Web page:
BU graduate lives poor to raise money

Nathan Adair, 2001 Baylor graduate eats a combination of potatoes, rice and a spoonful of chopped tomatoes while in London.
Courtesy Nathan Adair

By Anna Flagg

Nathan Adair, a 2001 Baylor graduate, has been dining on $1 a day for 30 days in order to raise poverty awareness– a challenge that will end at the end of the week.

Adair is working toward a master’s in business administration at the University of Westminster in London, England. For his dissertation, he wanted to find a worthy project to use his resources and time well.

Adair reached out to a friend, Kirby Trapolino, founder and director of Peace Gospel International, who had done a 30-day challenge a few years ago. Adair felt called to this challenge as well and wanted to raise money for a worthy cause during this project. Together they came up with the idea of a solar microenterprise to support one of Peace Gospel’s orphanages in India.

The funds raised through Adair’s 30-day challenge would help supply electricity to power the orphanage, and in turn would charge batteries that people in the community could rent from the orphanage in order to power lights, fans and small appliances. This way the orphanage would gain solar power as well as revenue.

According to the Peace Gospel website, when the funds are raised, the solar electricity system will help save $3,600 per year, and they are projecting a revenue of $1,200 per year from the battery rental business. All of this will help to bring in even more orphans, which is the whole basis of this project.

Peace Gospel was founded after Trapolino took many trips to India.

While in India, he met a pastor with a rough background who had a bold vision to give hope and empower the people of India. This inspired Trapolino to found Peace Gospel, which operates nine orphanages in six nations, educates and feeds children, provides Vacation Bible School, trains widowed women in small business and much more.

“I wanted to help be the hands and feet of that vision,” Trapolino said.

“I wanted to give him a voice, and that is how Peace Gospel came about.”

Adair began his challenge in order to empathize with the less fortunate and to place himself in their shoes.

Living in central London has placed a huge twist on the project. Since there is no HEB or Walmart, it is harder to find the food he needs at a low price. His appetite consists mostly of rice, pasta, potatoes and beans.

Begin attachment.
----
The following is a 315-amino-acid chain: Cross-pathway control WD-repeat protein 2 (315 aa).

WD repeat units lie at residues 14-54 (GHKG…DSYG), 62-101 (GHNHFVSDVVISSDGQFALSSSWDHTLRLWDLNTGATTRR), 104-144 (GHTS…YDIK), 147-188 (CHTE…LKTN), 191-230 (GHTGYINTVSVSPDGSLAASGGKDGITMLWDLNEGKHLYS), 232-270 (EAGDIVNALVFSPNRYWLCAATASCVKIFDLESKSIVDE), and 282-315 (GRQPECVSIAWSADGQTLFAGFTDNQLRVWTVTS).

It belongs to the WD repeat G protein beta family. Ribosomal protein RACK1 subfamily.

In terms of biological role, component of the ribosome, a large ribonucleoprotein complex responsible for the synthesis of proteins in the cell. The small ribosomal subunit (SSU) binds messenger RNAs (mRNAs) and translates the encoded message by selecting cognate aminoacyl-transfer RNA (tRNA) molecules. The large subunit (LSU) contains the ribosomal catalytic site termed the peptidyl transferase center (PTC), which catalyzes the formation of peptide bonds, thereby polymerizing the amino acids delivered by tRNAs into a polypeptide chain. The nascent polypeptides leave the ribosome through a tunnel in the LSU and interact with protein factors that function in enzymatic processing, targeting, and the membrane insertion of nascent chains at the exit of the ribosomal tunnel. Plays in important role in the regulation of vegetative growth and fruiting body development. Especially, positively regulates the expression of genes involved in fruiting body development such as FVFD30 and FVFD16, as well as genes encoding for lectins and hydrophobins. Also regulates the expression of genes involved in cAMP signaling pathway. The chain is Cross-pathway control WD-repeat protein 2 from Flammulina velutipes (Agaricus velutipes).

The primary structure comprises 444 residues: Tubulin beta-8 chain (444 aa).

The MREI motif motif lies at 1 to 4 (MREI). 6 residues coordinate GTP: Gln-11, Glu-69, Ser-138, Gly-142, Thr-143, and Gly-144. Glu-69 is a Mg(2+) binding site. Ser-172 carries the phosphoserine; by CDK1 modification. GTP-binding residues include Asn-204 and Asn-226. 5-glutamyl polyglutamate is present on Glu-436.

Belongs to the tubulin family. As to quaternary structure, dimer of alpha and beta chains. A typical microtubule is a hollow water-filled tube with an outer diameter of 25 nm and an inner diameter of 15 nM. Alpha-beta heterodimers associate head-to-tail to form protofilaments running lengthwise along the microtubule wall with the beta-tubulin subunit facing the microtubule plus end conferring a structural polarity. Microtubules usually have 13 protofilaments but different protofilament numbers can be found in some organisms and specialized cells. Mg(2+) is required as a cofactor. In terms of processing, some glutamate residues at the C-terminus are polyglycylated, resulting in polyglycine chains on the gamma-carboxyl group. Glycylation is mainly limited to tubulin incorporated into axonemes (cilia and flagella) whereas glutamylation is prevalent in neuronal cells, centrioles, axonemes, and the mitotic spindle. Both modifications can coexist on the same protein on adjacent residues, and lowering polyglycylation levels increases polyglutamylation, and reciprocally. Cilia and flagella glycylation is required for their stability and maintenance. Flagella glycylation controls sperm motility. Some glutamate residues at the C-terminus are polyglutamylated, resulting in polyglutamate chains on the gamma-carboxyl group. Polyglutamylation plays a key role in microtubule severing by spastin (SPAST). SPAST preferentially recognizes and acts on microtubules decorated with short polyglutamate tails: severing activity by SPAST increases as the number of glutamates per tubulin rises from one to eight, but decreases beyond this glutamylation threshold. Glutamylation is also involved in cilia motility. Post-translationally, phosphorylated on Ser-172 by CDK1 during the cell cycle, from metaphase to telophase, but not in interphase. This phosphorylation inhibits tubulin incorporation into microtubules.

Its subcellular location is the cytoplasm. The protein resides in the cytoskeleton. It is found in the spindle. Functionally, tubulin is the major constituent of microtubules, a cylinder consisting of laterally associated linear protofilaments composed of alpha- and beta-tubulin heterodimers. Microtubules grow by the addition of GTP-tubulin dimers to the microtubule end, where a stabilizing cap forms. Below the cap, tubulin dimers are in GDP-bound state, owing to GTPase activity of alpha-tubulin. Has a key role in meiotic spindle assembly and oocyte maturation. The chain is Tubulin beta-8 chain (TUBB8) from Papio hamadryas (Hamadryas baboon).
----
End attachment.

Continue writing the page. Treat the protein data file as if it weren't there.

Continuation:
“The hardest part is the monotony of eating basically the same thing for every meal,” Adair said.

“It drives you crazy when you want some kind of other flavor.”

He has graciously accepted the prayers and support of his wife, family and friends, and he grateful his family is in London with him. He has two young daughters, and having energy for them is hard.

“I am usually pretty worn out when I get home because I’m taking in only a third of the calories I used to consume in a day,” Adair said.

“I am hungry most of the time and have lost over 17 pounds already.”

Adair keeps a blog to document what he eats and to also spread the word about what he is doing. He said that he wants to raise general awareness of world hunger since so many live on less than $1 a day, and he is beginning to understand what that feels like as the project comes to a close. His goal is to raise $25,000 for the orphanage, and donations can be given through his blog. So far, $1,906 have been given.

In an article published in the The Baptist Standard, Adair insists that this endeavor is worth the effort because he is gaining a new understanding of how most of the world lives.

The people who live on $1 a day, or less, see food as an essential fuel to stay alive, and they don’t take that for granted, he noted.

“I hope people begin to realize that we can do something about global hunger,” Adair said in the article.

“Organizations like Peace Gospel can make big impacts for groups of people.”

You can follow Adair’s journey at https://indiasolarproject.blogspot.com/.